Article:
Six schools around the country received bomb threats today, and police say the calls may have come from overseas.

Threats of a "concerning nature" were received about 12.30pm, they said.

The schools were Brookfield in Tauranga, Tamatea High in Napier, Central Normal in Palmerston North, Wellington High in the capital, Burnside High in Christchurch and Logan Park High in Dunedin.

The threats were found to be groundless.


Inquiries are continuing into the origin of the threats and police say they may have come from overseas.

Superintendent Chris Scahill said the calls might have been computer generated."We are very aware of very similar incidents occurring around the world, in particular the United States, UK and recently Australia," he said.

Bomb threats in those countries involved recorded voice messages being directed at schools.

"We're currently investigating whether we are the latest in this long string of incidents," Mr Scahill said.

If it was found that the calls were from overseas, the New Zealand police would be very limited in their ability to prosecute.

"The reality is tracking the calls can be challenging to bring this back to a particular location or person responsible," Mr Scahill said.

He said the threats were serious but were well managed by local police and school management.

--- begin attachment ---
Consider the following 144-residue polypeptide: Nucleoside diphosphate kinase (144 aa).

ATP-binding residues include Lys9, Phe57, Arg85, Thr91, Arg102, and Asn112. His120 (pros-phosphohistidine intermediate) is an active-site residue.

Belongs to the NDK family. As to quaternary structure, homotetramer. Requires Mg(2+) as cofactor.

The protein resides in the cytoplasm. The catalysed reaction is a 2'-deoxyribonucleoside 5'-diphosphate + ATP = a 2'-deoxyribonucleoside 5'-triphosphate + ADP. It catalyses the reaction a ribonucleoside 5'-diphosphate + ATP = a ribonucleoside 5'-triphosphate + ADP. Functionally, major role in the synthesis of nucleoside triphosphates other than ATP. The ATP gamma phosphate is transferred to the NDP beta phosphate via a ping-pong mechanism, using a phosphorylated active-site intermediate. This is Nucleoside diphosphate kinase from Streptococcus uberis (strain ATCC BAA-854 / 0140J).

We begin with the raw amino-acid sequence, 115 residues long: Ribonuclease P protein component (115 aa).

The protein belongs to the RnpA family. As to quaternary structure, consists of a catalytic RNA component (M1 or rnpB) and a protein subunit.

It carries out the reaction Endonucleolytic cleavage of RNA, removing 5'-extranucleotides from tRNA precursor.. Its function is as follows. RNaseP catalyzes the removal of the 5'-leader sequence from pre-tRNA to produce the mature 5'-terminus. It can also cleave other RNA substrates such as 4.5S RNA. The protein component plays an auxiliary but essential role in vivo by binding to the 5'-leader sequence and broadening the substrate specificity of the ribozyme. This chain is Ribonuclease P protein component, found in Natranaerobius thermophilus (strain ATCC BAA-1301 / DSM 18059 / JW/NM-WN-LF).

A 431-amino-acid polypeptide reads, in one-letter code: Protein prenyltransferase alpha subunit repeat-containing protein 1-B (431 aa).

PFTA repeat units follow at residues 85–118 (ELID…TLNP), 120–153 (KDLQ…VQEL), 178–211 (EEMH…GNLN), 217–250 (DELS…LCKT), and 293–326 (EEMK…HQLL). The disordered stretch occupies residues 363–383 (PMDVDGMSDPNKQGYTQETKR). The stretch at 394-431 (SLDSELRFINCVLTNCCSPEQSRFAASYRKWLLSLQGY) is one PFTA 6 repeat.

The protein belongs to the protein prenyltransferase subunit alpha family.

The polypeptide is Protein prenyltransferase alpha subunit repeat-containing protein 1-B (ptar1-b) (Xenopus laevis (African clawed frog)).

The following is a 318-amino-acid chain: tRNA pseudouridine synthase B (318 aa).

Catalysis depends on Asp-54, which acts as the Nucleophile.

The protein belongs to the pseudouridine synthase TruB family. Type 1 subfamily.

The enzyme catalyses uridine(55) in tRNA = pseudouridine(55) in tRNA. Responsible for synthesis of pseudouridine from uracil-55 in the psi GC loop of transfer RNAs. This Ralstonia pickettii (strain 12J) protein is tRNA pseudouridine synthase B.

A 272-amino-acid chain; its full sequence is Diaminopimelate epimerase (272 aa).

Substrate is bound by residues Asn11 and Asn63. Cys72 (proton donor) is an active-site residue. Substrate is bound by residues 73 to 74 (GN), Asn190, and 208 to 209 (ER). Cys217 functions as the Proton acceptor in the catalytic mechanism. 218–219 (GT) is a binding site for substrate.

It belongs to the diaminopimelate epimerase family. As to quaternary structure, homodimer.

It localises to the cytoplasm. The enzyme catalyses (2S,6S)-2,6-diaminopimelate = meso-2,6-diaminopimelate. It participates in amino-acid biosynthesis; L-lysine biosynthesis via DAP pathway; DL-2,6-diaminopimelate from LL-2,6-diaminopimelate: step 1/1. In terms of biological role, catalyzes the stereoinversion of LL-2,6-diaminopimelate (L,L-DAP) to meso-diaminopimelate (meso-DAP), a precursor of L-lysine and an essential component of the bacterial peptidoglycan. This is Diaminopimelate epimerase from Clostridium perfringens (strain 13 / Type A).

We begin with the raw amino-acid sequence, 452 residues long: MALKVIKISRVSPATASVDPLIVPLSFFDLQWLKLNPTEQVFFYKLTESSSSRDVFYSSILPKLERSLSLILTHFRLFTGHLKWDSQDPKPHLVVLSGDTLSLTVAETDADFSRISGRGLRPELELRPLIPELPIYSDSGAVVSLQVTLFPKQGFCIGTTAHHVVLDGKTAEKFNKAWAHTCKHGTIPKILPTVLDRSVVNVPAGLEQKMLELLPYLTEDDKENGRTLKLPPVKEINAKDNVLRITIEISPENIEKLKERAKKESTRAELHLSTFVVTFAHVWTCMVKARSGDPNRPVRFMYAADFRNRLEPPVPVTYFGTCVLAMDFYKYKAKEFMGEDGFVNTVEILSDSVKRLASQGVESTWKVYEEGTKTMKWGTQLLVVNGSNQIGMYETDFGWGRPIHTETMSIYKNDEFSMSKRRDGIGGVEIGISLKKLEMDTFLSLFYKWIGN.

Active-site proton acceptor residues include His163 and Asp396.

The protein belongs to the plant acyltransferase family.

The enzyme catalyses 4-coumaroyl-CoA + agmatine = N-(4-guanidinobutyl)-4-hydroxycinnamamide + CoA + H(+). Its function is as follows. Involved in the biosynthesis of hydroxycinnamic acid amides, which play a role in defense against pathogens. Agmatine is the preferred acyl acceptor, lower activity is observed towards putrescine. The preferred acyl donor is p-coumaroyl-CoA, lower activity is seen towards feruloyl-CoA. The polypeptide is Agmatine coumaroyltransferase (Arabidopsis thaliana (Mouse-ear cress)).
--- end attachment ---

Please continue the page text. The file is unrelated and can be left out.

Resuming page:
Earlier, a police statement said officers were in attendance at each school and were "working with the leadership teams to determine the individual response at each".

"The priority for police and the schools is to ensure the safety of students and staff.

"Police have well-established procedures for dealing with such incidents..." In Tauranga, Brookfield School took all its pupils to a nearby reserve.

Principal Robert Hyndman said parents were advised to pick up their children and take them home if they could.

He said the police gave the school the all-clear at 2.35pm.

No bomb was found.

At Napier's Tamatea High, students and staff were also evacuated.

Principal Robin Fabish said a person called the school's reception and made the threat about 12.30pm.

"I don't know exactly what the caller said, or even their gender, but they said a bomb had been planted in the school," he said.

"We were unsure whether it was just a hoax or if it was real so we called police straight away and set the school alarm off so everyone would gather on the field."

Mr Fabish explained to the 350 students and staff on campus at the time that a bomb threat had been made, and everyone was sent home.

Police arrived shortly afterwards and began searching the school, he said.

Mr Fabish has been principal of Tamatea High for only 14 weeks.

"But I've been working at schools for a long time and it's the first time in my career something like this has happened.

"It's a bit scary when you're responsible for other people's kids."